EPA's Endangerment Finding for Greenhouse Gases and the Potential Duty to Adopt National Ambient Air Quality Standards to Address Global Climate Change
Southern Illinois University Law Journal (Symposium Edition), Vol. 33, 2009
40 Pages Posted: 25 Jul 2009 Last revised: 29 Oct 2013
Date Written: July 22, 2009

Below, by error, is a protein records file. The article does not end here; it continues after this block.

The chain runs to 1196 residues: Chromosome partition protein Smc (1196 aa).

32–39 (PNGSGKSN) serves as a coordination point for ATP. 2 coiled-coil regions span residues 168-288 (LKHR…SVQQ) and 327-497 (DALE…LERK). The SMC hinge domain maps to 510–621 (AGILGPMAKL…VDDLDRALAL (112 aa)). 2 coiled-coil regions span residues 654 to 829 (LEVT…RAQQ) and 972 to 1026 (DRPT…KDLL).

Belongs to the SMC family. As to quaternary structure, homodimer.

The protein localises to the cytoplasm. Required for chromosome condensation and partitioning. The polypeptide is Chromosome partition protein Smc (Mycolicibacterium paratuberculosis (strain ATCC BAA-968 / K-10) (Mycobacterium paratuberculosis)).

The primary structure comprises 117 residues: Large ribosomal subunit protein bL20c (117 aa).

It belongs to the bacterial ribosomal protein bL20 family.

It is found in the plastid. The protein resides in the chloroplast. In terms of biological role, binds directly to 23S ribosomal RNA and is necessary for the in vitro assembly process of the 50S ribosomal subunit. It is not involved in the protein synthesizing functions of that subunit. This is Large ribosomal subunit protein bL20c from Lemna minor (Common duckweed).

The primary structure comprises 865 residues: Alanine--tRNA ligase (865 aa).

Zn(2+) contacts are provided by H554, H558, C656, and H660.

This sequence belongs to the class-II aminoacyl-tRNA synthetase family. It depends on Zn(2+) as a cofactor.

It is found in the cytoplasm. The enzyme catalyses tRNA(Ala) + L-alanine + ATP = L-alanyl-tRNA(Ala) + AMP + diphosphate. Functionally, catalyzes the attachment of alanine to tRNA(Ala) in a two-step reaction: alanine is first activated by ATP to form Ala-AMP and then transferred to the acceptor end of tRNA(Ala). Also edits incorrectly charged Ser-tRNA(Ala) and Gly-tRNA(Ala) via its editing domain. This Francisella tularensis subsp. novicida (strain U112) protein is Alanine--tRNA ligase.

The U.S. Environmental Protection Agency (EPA or the Agency) recently announced its intention to make a finding under the Clean Air Act that greenhouse gases from new cars and light trucks endanger the public health and welfare by contributing to global climate change. That proposed endangerment finding and the vehicle emission standards that will follow are highly controversial, with industry representatives vigorously challenging EPA’s scientific conclusions. Of even greater controversy, however, is the possibility that issuance of the final endangerment finding will obligate EPA and the states to regulate greenhouse gases from nearly every sector of the economy with 'national ambient air quality standards,' the central program of the Clean Air Act that addresses air pollution all across the country. EPA believes those broad, national standards would be fundamentally inappropriate for greenhouse gases. The Agency’s concerns are shared by many regulated entities, as well as several states and environmental organizations. A few environmental advocates, however, see benefits in using this scheme to force widespread greenhouse gas emissions reductions, and have urged EPA to adopt the controversial standards. Reviewing the Clean Air Act and its legislative history, this article analyzes EPA’s legal obligation to adopt national standards for greenhouse gases once it finalizes the endangerment finding. While the statutory language might appear to give the Agency discretion not to do so, the article identifies a possible scrivener’s error – not previously discussed by EPA, the courts or others – that would require the Agency to issue those national standards. Whether a court will accept that new interpretation or, instead, find flexibility for EPA depends ultimately on whether the Agency persuasively demonstrates that national standards are unworkable for greenhouse gases and unnecessary in light of the other steps it is taking under the Clean Air Act. The article analyzes EPA’s claims on both scores, especially in light of the Massachusetts Court’s skepticism on the Agency’s climate change record. Although applying the current statute to greenhouse gases poses challenges, a skeptical court might very well conclude that the national standards can be sufficiently tailored so as to prove useful in our efforts to mitigate global climate change.
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